Like the Private Finance Initiatives (PFIs) in the hospitals, the Academies were a Tory idea adopted and introduced with enthusiasm by New Labour. Tony Blair and his education adviser Lord Adonis started the policy in 2000. For an investment of 10 per cent, up to £2 million, leaving the taxpayer to make up the rest, rich business people or religious outfits gain control of a school's policies, curriculum, and appointments.
Among the first to get into the game was Sir Peter Vardy, whose wealth came from Reg Vardy PLC, the second-hand car business he inherited from his father. He acquired three academies for £2 million each, while public money made up the rest. The bills included £14,039 to the Billy Graham Evangelistic Association for the loan of Sir Peter's brother David, and larger sums to Sir Peter's own company. Render unto Ceasar, as they say. Unlike your ordinary state school the Academies are not under the control of elected local authorities, and nor are they obliged to put work out to tender. The government has been much more generous in funding for these supposedly independent academies than for state schools.
Some academies say they believe in honouring national agreements, but others are not too keen on the teachers' unions.
Sir Peter is a Bible believer, though he denies being a creationist in the sense of thinking God made the universe in six days. His man running the Emmanuel Schools Trust, Mr.Nigel McQuoid, however says schools should teach the creation story as told in Genesis.
Mr McQuoid also said: “The Bible says clearly that homosexual activity is against God’s design. I would indicate that to young folk.” As for those who did not agree, he told a local newspaper: “I don’t have to respect everyone’s opinion. I don’t respect the opinion of people who believe it’s fine to live with a partner. Head teachers are responsible to God and the standards of the bible. Nothing in the school should contradict the teachings of the bible.”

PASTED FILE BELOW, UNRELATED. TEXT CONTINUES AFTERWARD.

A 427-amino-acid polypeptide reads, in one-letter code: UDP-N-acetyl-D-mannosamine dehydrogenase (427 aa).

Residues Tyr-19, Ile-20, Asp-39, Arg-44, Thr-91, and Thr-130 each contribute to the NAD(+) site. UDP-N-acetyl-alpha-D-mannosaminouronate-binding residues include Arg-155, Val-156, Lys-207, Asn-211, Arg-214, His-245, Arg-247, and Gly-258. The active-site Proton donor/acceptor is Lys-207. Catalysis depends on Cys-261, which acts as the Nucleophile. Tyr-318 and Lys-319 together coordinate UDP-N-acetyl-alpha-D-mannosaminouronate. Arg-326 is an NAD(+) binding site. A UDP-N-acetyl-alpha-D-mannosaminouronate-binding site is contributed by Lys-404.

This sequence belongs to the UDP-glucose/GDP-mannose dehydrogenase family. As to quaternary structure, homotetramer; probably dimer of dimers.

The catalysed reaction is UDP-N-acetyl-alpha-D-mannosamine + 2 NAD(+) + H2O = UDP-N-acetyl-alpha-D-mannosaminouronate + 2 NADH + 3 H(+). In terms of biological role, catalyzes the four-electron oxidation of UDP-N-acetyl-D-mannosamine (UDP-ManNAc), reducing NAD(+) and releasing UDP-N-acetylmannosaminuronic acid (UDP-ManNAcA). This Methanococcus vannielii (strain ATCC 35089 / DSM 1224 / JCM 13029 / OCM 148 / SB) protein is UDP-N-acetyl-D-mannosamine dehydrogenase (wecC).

“If academies are to succeed,” says his colleague John Burn, “they need to be led and staffed by people who are obedient to God’s truth as revealed in the scriptures.” So, no teachers who do not hold the approved theological opinions.
- From Francis Beckett’s book, The Great City Academy Fraud, published in 2007 by Continuum.
Mr Burn is one of the founders of the Newcastle-based Christian Institute, set up in 1991 to promote fundamentalist Christian beliefs, and is an outspoken opponent of the ordination of women. In September 2000, Stephen Layfield, head of science at one of Vardy’s schools, Emmanuel College, Gateshead, delivered a lecture called “The teaching of science – a biblical perspective”. It reads rather like a revivalist sermon and lays down a duty upon teachers to “do all they can to ensure that pupils, parents and fellow colleagues are reminded frequently that all is not what it seems when popular so-called scientific dogma presents itself before them.” When you find mention of evolution in a textbook, “point out the fallibility of the statement.”
Tony Blair said he was not concerned about schools being run by creationists as long as they got good exam results. In fact, despite having more resources, and carrying out selection (and in the Vardy case, more expulsions), Academies have not being do so well academically. But they have kept on spreading, and receiving government encouragement, and funding.
In 2010, Vardy's Emmanuel Schools Foundation announced it was handing over management of its schools, all in the North East, to the United Learning Trust (ULT), based in Oundle, Northamptonshire. ULT was formed in 2002 as a subsidiary of the United Church Schools Trust (UCST) which has been running independent schools in the UK since 1883.
ULT, whose connections include Vodafone UK Foundation, Honda and Barclays, is the sponsor of the Swindon and Stockport Academies and the William Hulme Grammar in Manchester, mentioned in the Gay Star News report. It subscribes to a "Church of England ethos". The Grace Academy in Coventry is run by the Grace Foundation, a registered charity founded by Bob Edmiston, of the evangelical international charity Christian Vision.
In recent years we may have relaxed our vigilance with Section 28 seeming out of the way. Just now there is a storm justifiably growing over similar legislation, as well as brutal homophobe attacks, in Putin's Russia. We might also need to wake up to some quieter reactionary developments in Britain.